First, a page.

There it is — beyond the hassle and the scope and the seeming focus on everything except comics, a connection got made³ and somebody’s day got better. It’s tempting to read too much into this one brief experience, but it honestly reminded me that my view on capital-l Life is pretty incrementalist in nature; small changes and individual effort, when there’s enough of them and over a long enough period of time, make big differences.

      I’d rather rely on ten (or a thousand or a million) people doing one small good thing than hope that a single powerful person does something big and good, if only because it’s harder to lose the hearts of ten (or a thousand or a million) people than it is to be disappointed by one4. Here’s hoping I’m still holding onto this sunny weltanschauung at the end of the day.

      Things To See On Sunday: I’m about to head to the convention center, hook up with Pat Race, and check out the Art Of Steven Universe panel at 10:00. Find your own way there, I don’t want to get squeezed out.

      Stuff To Get: Whatever’s on sale. But I have to tell you about what’s in the image up top. On the left is the Scott C triceratops pin, and on the right is further proof that I have the best friends in known space. Andy Bell has a new line of blind-boxed keychain danglers, little food characters. He opened up most of a case to find the one he based on me so he could give it to me. I’ve shown up in comics before, but this is the first time an artist has rendered me in 3D form. That little moustache-sporting toast is the coolest thing ever.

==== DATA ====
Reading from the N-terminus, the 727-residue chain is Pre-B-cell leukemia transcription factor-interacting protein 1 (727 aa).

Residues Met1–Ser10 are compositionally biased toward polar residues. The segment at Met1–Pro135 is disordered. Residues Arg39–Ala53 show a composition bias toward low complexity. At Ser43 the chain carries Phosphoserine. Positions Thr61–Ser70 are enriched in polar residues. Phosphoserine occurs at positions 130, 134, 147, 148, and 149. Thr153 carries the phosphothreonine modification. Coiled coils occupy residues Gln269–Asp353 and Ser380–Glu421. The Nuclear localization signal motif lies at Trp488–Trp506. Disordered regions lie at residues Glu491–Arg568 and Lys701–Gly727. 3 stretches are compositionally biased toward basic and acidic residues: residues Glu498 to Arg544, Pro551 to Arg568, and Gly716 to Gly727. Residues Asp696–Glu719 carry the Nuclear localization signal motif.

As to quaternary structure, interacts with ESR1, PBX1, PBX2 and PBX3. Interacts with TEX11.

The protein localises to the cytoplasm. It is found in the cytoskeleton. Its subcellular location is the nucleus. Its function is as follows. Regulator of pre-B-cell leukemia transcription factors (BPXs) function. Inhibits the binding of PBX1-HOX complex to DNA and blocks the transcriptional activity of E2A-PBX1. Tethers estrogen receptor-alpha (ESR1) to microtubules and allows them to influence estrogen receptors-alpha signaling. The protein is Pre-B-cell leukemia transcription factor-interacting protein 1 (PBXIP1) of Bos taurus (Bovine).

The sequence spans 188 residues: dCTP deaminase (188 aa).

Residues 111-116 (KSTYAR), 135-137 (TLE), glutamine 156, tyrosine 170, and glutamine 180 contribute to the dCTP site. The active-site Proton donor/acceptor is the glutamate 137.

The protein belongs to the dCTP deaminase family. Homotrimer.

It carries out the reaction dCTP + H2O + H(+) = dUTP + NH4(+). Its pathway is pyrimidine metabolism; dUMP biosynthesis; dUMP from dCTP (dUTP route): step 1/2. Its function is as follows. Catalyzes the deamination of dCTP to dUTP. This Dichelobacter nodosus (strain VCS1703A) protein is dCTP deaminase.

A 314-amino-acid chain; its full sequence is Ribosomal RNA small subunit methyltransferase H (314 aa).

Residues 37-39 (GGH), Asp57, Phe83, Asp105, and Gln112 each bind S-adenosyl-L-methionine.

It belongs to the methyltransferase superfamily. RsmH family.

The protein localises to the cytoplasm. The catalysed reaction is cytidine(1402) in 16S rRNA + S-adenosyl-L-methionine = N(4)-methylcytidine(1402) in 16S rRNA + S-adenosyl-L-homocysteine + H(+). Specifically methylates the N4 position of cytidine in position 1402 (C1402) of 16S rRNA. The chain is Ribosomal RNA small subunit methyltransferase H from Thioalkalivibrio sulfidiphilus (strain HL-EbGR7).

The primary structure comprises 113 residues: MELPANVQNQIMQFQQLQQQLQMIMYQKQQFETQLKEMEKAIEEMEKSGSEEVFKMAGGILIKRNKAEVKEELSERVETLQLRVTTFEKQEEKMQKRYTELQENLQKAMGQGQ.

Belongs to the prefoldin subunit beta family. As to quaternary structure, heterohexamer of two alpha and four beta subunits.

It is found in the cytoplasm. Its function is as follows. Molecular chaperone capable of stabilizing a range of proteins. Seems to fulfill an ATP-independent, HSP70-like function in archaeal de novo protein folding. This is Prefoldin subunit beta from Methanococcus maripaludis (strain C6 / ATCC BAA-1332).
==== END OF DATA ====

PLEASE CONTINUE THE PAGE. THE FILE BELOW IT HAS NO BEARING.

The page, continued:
Cosplay: Bob and Linda remain popular (this guy had H Jon Benjamin’s habit of starting Bob’s sentences with Uh down to a science), Snape was excellent, and Larry & Gert from Skottie Young’s I Hate Fairyland were killing it (for every possible value of it; I’m pretty sure there was a trail of corpses). The best photo I got all day was of our own Ferocious J with Wendy-as-Harley Quinn (he has a passion for Wendy’s), but that was not the best cosplay of the day.

      I didn’t get a photo, but there was a group of five people dressed up as The Avengers done as fast food mascots, and it was glorious. Fortunately, J did hand me his phone, so I present to you Hashtag McVengers. Seriously, follow the hashtag, because no detail was too small. The wings on the side of Captain KFC’s helmet were chicken wings. The Mighty Ronald’s McMjölnir was a thing of beauty. Black Wendy told me they’d been a group of Mr Meeseeks on Friday and couldn’t get ten feet without being stopped; on Saturday, they couldn’t get five. Today, they’re supposed to be an Archer group and I wager it will be top notch.

      Spam of the day:

      Find vehicle tracking devices

      I think they’re offering me a device that finds other devices that in turn track vehicles.

      ¹ I’ve been wearing last year’s Pride Of The Resistance pin on my fleece for the past year, but for Con I’ve worn it on the left collar.

      ² Thinking back on it, that statement is both wonderful and awful.

      ³ And later, walking back to the hotel through the Gaslamp waaaay too late, another one got made. This involved helping a weaving-hard couple out for Party Times across the street when they lost forward momentum. He was dressed sharp and had slicked-back hair and Erik Estrada teeth. She had heels too tall for her current state and a dress that left little to the imagination. They were both maybe 25, 26.